Recognizing the new atomic era, but also emphasizing the truths of older scientific findings, the atomic whirl was chosen. The atom is still a distinguishing unit of all matter, the smallest particle of an element that can exist and still retain the properties of that element.

You may notice that one of the orbital in our symbol is broken, or open-ended. This demonstrates that while Atheists rely on the scientific method for learning about the cosmos and increasing our knowledge about nature, we know that \not all of the answers are in.\ We recognize that with new knowledge come new questions and areas for human inquiry and exploration.

That open orbital forms an \A\ to represent Atheism. The small letter in the center represents of the first letter of the country in which an affiliated group is located. In our case, the \A\ signifies American, and the symbol thus represents American Atheists.

The American Atheists Logo is a copyrighted. Permission is hereby granted to all who wish to use the logo for any reason other than to defame. For example: tatoos, gravestones, and billboards are acceptable and encouraged, but you may not distort or modify the logo in such a way as to make it negative or inflammatory.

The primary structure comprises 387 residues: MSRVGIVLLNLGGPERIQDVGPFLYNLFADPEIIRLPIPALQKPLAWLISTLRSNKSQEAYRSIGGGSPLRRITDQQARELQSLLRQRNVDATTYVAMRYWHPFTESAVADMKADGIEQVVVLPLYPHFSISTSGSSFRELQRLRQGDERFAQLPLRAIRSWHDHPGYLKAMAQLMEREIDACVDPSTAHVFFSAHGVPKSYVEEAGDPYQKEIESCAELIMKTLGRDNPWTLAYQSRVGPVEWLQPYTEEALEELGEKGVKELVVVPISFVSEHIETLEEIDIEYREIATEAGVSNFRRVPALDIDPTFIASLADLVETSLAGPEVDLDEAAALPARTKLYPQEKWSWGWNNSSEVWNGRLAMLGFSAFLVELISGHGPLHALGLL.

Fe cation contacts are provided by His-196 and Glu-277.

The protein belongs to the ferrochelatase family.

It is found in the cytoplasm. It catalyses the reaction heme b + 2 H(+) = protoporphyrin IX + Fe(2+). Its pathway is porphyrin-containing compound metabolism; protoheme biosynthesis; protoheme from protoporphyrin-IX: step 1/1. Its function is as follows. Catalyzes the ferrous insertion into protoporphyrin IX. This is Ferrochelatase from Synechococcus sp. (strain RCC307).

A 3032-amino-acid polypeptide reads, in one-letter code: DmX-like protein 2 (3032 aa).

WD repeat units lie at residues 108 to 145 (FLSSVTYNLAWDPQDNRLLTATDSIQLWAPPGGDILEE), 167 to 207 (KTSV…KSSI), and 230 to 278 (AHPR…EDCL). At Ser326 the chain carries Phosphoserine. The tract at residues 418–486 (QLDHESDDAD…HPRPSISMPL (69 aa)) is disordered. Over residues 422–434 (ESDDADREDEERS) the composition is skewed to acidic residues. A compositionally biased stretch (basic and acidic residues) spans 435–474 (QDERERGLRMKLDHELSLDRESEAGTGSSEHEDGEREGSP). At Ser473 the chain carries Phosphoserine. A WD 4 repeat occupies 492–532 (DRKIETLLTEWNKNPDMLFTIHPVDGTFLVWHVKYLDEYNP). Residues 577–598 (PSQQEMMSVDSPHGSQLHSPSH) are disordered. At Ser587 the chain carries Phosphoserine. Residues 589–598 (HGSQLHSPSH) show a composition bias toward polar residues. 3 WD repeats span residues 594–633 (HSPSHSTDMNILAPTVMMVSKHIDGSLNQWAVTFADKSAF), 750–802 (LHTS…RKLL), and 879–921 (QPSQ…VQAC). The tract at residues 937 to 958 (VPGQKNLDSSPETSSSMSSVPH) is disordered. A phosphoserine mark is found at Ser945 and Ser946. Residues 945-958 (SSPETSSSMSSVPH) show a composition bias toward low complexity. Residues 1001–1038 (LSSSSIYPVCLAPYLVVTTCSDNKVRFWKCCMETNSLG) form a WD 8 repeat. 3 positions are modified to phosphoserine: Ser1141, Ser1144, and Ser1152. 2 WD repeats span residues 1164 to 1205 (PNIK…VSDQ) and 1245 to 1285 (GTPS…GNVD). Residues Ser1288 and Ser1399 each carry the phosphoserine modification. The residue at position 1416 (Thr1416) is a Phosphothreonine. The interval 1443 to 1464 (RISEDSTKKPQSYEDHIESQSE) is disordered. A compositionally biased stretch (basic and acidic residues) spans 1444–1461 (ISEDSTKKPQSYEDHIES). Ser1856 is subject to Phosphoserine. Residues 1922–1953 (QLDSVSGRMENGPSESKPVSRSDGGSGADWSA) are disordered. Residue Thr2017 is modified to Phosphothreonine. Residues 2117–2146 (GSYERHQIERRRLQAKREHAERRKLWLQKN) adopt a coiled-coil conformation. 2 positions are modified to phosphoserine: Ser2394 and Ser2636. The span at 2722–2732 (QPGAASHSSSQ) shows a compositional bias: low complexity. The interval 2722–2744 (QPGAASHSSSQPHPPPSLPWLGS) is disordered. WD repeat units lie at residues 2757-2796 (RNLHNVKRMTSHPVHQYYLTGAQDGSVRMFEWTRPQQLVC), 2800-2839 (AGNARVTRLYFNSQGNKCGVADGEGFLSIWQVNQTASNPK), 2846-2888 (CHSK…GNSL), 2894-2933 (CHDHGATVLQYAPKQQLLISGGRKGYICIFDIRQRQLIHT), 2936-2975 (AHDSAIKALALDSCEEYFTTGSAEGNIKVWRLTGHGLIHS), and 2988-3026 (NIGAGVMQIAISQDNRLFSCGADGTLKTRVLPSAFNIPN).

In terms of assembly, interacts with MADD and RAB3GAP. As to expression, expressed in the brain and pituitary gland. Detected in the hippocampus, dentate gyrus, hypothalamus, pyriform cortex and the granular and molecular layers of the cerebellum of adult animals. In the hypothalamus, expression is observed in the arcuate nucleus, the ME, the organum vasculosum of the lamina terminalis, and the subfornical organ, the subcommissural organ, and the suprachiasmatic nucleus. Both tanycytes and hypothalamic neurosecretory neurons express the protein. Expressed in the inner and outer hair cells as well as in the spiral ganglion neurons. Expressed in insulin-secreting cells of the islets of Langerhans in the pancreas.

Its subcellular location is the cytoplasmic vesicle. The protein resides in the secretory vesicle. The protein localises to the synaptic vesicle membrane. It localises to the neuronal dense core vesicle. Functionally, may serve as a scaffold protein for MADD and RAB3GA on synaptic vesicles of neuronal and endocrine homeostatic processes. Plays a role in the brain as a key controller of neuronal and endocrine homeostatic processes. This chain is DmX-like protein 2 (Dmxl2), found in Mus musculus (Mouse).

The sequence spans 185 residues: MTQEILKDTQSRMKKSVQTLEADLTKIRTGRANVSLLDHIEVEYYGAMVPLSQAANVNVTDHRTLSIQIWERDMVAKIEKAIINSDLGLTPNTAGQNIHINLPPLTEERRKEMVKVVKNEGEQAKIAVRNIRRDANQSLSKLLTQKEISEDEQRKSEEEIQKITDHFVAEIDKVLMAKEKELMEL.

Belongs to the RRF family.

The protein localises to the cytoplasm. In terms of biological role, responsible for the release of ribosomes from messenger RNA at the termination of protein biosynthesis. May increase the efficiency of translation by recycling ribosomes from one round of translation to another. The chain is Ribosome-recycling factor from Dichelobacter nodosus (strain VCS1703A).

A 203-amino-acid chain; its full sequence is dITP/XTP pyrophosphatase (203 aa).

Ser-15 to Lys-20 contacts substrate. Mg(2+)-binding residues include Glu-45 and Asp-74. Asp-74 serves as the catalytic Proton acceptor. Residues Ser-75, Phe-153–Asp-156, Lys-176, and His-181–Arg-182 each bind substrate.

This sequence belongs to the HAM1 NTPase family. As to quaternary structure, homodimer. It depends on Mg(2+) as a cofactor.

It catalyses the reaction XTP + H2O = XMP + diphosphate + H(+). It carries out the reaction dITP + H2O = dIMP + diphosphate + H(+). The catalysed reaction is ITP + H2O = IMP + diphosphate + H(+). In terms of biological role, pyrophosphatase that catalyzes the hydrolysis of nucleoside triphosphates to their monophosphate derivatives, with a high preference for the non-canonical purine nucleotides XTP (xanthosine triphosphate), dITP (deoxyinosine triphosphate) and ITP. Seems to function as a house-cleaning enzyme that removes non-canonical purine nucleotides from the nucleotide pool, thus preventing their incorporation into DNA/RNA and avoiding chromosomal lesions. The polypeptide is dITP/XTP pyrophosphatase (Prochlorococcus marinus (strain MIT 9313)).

atheists.org...



posted on Oct, 31 2012 @ 03:38 AM
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reply to post by Annee
 
Thanks for that link; I didn't know about grave symbols and found some of them attractive and others humorous. Spock jazz hands!!



The infinity one looks good, humanist one not so good (bottom left). The flying heart is an attractive symbol (and tattoo) and so are the Buddhist wheel and Celtic Cross. Although I like the atheist symbol, I think the a is usually lower-case outside of the US.

Ironically, I think the use of symbols to identify oneself with particular groups is best left to religions and teenagers. For instance if atheists were to wear badges defining themselves, I'd be disappointed. It's possible US atheists and those in Europe hold slightly different views regarding the promotion of atheism because, here in England, lack of belief in God is sort of assumed and rarely merits a conversation. I saw this badge on a 4x4 last week